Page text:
When it comes to interplanetary travel, it's essential to minimize the mass of propellant needed by the spacecraft and its launch vehicle. Interplanetary space flight, or interplanetary travel, is the journey between stars and planets, usually within a single planetary system. In practice, this type of space flight is limited to traveling between the planets of the Solar System. Unmanned probes have been sent to all the observed planets in the Solar System, as well as to dwarf planets Pluto and Ceres, and to several asteroids.
Orbiters and landers provide more information than flyby missions. Manned flights have landed on the Moon and have been planned for Mars, Venus and Mercury. While many scientists recognize the value of unmanned flights, the value of manned missions is more controversial. Science fiction writers suggest a number of benefits, such as extracting asteroids, accessing solar energy and space for colonization in case of a terrestrial disaster. To understand why hydraulic electric rockets offer revolutionary prospects for space travel, let's consider the challenge faced by the designer of a 500-day round trip to the Martian moons.
To go back and forth, every kilogram of mass - including the crew, their life support and their spaceship - needs many kilograms of rocket fuel. Therefore, mission planners must reduce mass as much as possible, often compromising the robustness of life support systems and minimizing the amount of drinking water and food. Cut too much and you'll endanger your crew; cut too little and you'll weigh too much to go anywhere. For a 500-day mission to Mars, each astronaut can have only about 5 tons of water for drinking, bathing and cleaning.
A very short shower can be a weekly luxury. So, great; we currently have working interstellar space probes. Except they're not going anywhere very fast. Each of these intrepid interstellar explorers is traveling tens of thousands of miles per hour - which sounds pretty fast - but they are not headed in the direction of any particular star because their missions were designed to explore planets within the solar system. If any of these spaceships were to head to our closest neighbor Proxima Centauri, just 4 light-years away, they would reach it in about 80,000 years. Scientists expect to find a wide range of organic compounds in some of the planets, moons and comets in the outer Solar System, with a wide range of possible uses.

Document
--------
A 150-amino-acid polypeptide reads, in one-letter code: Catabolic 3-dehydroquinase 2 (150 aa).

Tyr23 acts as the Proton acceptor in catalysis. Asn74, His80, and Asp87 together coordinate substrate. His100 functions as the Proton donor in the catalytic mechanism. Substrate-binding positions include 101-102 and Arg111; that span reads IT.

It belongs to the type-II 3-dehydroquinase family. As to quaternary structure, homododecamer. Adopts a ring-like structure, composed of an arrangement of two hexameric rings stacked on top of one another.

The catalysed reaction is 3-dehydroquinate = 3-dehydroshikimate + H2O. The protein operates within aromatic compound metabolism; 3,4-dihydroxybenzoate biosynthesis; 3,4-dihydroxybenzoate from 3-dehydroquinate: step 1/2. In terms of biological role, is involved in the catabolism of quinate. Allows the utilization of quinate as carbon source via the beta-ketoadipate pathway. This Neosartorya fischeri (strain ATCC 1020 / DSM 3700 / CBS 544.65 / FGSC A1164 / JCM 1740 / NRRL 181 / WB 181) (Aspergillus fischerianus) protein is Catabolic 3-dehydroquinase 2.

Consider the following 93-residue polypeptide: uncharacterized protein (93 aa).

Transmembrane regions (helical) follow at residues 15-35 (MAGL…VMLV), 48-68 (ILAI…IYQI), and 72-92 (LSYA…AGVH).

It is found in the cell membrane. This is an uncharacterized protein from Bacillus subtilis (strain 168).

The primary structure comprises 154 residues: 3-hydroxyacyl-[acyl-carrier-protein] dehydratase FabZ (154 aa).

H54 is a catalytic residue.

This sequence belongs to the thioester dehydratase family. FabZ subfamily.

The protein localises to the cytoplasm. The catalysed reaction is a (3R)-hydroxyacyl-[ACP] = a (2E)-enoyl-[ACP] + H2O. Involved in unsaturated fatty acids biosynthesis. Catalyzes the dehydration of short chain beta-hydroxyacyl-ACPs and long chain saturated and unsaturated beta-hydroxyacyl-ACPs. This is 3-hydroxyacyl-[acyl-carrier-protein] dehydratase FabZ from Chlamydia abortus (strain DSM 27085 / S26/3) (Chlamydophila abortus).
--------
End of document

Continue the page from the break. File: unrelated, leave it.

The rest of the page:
At the dawn of the space age, many experts predicted that robust and durable spaceships like Ernst Stuhlinger's Cosmic Butterfly would one day travel between planets like any other maritime vessel. However, if there is a planet between the starting point and the goal, it can be used to bend the path to the goal and in many cases reduce total travel time. Travel techniques must take into account changes in speed necessary to travel from one body to another in the Solar System. The Sun's gravity affects speed; when closer to its center it is faster (n) and slower when farther away. This means that when approaching Mars, a spacecraft will travel quite slowly and only a small push application will be needed to put it into a circular orbit around Mars. Fusion rockets are considered a likely source of interplanetary transport for a planetary civilization (see article on spacecraft propulsion).
These thrusters could be stored in orbit in a fuel tank or transported to orbit in a fuel tanker truck for direct transfer to an interplanetary spacecraft. In addition to making travel faster or cheaper, these improvements could also allow for greater safety margins in design by reducing the need to make spaceships lighter. In the case of planetary transfers, this means directing the spacecraft originally in an orbit almost identical to that of Earth so that its aphelion is on the opposite side of Sun close to orbit of other planet. Water exists in even greater abundance farther from Sun making up much of crusts of many dwarf planets, moons and asteroids and even occasionally forming underground oceans. In general, planetary orbiters and landers return much more detailed and complete information than flyby missions.